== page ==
Dear Readers, congratulations to all of you who guessed that we were off to Copenhagen in Denmark for a few days! I visited the city some twenty-five years ago for work, and was most intrigued to see how much it has changed in the meantime. But first, some coffee. The Danes take their coffee very seriously, and if you find yourself in Norreport, close to the Rosenborg Castle and the Botanical Gardens, I can very much recommend this spot.
We sat outside next to two young women having a most animated discussion in Danish, interspersed with phrases in perfect American English, and the occasional universal swearword. How I admire people who can speak more than one language! That will surely be my next challenge.
You have probably heard that Copenhagen is a city of cyclists, and it absolutely is. MAMILs (Middle-Aged Men in Lycra) are relatively rare – you see people of all ages, some with their children in little carts, some with their dogs in baskets, one lady peddling a disabled relative who was sitting comfortably in a chair at the front of the bike. The cyclists are largely separated from pedestrians (so there’s little need to jump out of the way), and pretty much everybody obeys the stop signs at intersections, so it’s all extremely civilised.
Copenhagen also has a very good public transport network, which we will be investigating later in the week.
Anyhow, as you might expect from Bugwoman our first port of call was not one of the splendid art museums, or indeed the Little Mermaid, but the Botanical Gardens. It is a lovely time of year to visit, and although we’re expecting rain on and off for the whole of our stay, it was dry this morning.
The Colchicums are in bloom. I love these bulbs! They have a florid, blousy quality that I admire, as they put forth their enormous flowers and then collapse with exhaustion.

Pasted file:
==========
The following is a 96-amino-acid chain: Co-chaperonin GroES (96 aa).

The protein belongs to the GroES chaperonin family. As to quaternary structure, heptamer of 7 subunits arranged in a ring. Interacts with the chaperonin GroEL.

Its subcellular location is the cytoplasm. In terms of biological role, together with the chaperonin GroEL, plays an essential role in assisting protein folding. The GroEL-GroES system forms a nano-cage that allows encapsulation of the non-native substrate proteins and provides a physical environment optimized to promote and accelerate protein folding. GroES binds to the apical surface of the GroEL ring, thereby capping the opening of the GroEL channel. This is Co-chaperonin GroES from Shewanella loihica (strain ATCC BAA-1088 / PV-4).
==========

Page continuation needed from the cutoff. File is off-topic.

I rather liked this shrub, which has leaves that go pink from the tips. No doubt some clever person will tell me what it is. Could it possibly be an Actinidia? Feel free to put me right…
The lake is very lovely, and very full of koi carp, some of them very beefy indeed. One fish tentatively nibbled at the feet of a passing mallard and was roundly pecked on the head for its trouble. I fear for very new ducklings and coot/moorhen chicks though – these fish are easily big enough to gobble one up as an hors d’oeuvre. Let’s hope that the parents are wise to the ways of carp.
It was sad to see that the horse chestnuts are plagued with leaf miners just as the ones in the UK are, though the damage seems less substantial. I’m not sure if Denmark has also had drought conditions this year.
I was a bit surprised to see stands of Equisetum (mare’s tail) beside one of the smaller ponds – in my experience, once this plant gets a foothold it’s very invasive, though it does have a kind of primeval spikey charm. No doubt the gardeners know what they’re doing.
We decided to save the palm house for a rainy day, and very splendid it looks too – it dates back to 1874 and is surrounded by a complex of other smaller greenhouses. The heat and shelter will be most welcome later in the week if the forecast is to be believed.
And then, I spot a streak of copper crossing the lawn, and cannot contain myself.
“Red squirrel!” I shout, and a number of other folk from the UK turn round to look.
How lovely to see an animal that is so rare in the Uk these days! The squirrel looked around and then crossed the lawn in a series of perfect bounds, before disappearing into the colchicums. Let’s hope that he doesn’t like the bulbs as much as the grey squirrels in my garden like the crocus bulbs.
There is a group of sequoias and other conifers just next to the Alpine garden. It always cheers me to see these trees growing outside of the Pacific Northwest, where fire and logging have impacted them severely. I wonder if there are more sequoias outside of North America than in it?
The Alpine garden was a joy – there were lots of plants still in flower in spite of the lateness of the season, and paths wandered this way and that.
I rather liked the Carthusian pink (Dianthus carthusianorum) below – it reminded me of a catchfly, and indeed a hoverfly was making the most of the nectar.
And how about this delicate bellflower (Campanula cochleariifolia), also known as fairy’s thimble? It’s native to the Pyrenees, and I love its pale colour and the way that it seems to be hunkered down amongst the rocks.
Well, this was a very fine start to the holiday, and next up is a walk down towards Nyhavn, the 17th century waterfront and scene of many a drunken carry-on (not by me, I hasten to add). I am intrigued to see how the harbour front has changed in twenty-five years. I think I am in for something of a surprise.